Prepare for the electric surge

James Murray
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Prepare for the electric surge

For taxi drivers, the range limits of EVs are more than offset by the potential fuel cost saving

The other day I was stopped at traffic lights in my Nissan Leaf. Or rather, I was stopped at traffic lights in Nissan's Nissan Leaf. The good people at the automaker have loaned me the electric car this past week to write a review on what it is actually like to live with a zero emission vehicle. It has got to go back on Friday, which is upsetting because the Nissan Leaf is pretty amazing. 

Anyway. I was stopped at traffic lights and someone pulled up beside me in a Prius, gestured at me to wind the window down, and asked 'honestly, how far does it go? What's the range?'

I replied that it does 161 miles and is amazing. He nodded sagely and said that as a taxi driver that could just about work for him. He did around 150 to 200 miles a day, but then making the universal hand gesture for serious cash he explained that the fuel cost savings would mean he could cope with driving a little less. Then the lights changed and we were off.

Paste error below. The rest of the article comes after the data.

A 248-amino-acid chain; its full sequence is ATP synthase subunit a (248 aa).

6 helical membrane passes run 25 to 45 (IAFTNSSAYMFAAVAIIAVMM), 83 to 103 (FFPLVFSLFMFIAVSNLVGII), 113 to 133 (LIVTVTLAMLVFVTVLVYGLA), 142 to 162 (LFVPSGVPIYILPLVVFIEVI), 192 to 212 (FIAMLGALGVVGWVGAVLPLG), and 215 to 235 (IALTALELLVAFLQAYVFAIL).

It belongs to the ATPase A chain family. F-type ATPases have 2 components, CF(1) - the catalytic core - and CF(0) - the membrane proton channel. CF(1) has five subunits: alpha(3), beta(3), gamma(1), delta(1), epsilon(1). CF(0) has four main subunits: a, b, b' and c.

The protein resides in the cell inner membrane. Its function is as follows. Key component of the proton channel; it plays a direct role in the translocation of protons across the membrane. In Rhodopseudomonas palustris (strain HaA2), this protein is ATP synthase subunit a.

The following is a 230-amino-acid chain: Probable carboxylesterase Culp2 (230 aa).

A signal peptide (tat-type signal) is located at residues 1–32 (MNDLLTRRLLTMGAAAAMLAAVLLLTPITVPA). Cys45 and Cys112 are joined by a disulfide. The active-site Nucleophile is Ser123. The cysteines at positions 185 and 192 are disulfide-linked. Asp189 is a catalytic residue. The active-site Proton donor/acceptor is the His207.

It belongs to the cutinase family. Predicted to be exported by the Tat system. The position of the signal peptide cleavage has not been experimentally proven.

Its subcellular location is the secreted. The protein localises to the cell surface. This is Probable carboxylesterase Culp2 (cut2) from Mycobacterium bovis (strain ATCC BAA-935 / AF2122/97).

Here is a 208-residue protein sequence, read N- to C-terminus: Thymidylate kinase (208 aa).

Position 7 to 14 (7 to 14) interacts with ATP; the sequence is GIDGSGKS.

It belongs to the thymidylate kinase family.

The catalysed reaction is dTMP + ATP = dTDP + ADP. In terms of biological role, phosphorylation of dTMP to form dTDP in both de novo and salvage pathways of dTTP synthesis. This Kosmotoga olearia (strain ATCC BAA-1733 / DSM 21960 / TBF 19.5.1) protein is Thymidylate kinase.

Uber has obviously reached the same conclusion, if yesterday's news is anything to go by. The plan for a small levy on Uber journeys to support a dedicated fund that will help its 45,000 drivers switch to EVs is a good one. The company has hugely ambitious plans to see half its drivers using zero emission cars by 2021. This feels like a stretching target, but the combination of this new fund and the basic economics of EV motoring could help bring it within reach.

EVs are not perfect. My upcoming review will focus at some length on how charging infrastructure remains a significant challenge that is yet to be resolved. But as upfront costs fall, ranges increase, smart grids advance, and the running costs advantage EVs already enjoy continues to grow, the case for switching to EVs for a wide range of applications will become ever more compelling.

And taxis will be to the fore. EVs will cut costs, reduce air pollution and carbon emissions, and make the driving experience for thousands of cab drivers significantly more relaxing. They will also allow for hugely satisfying acceleration when the lights turn green.  

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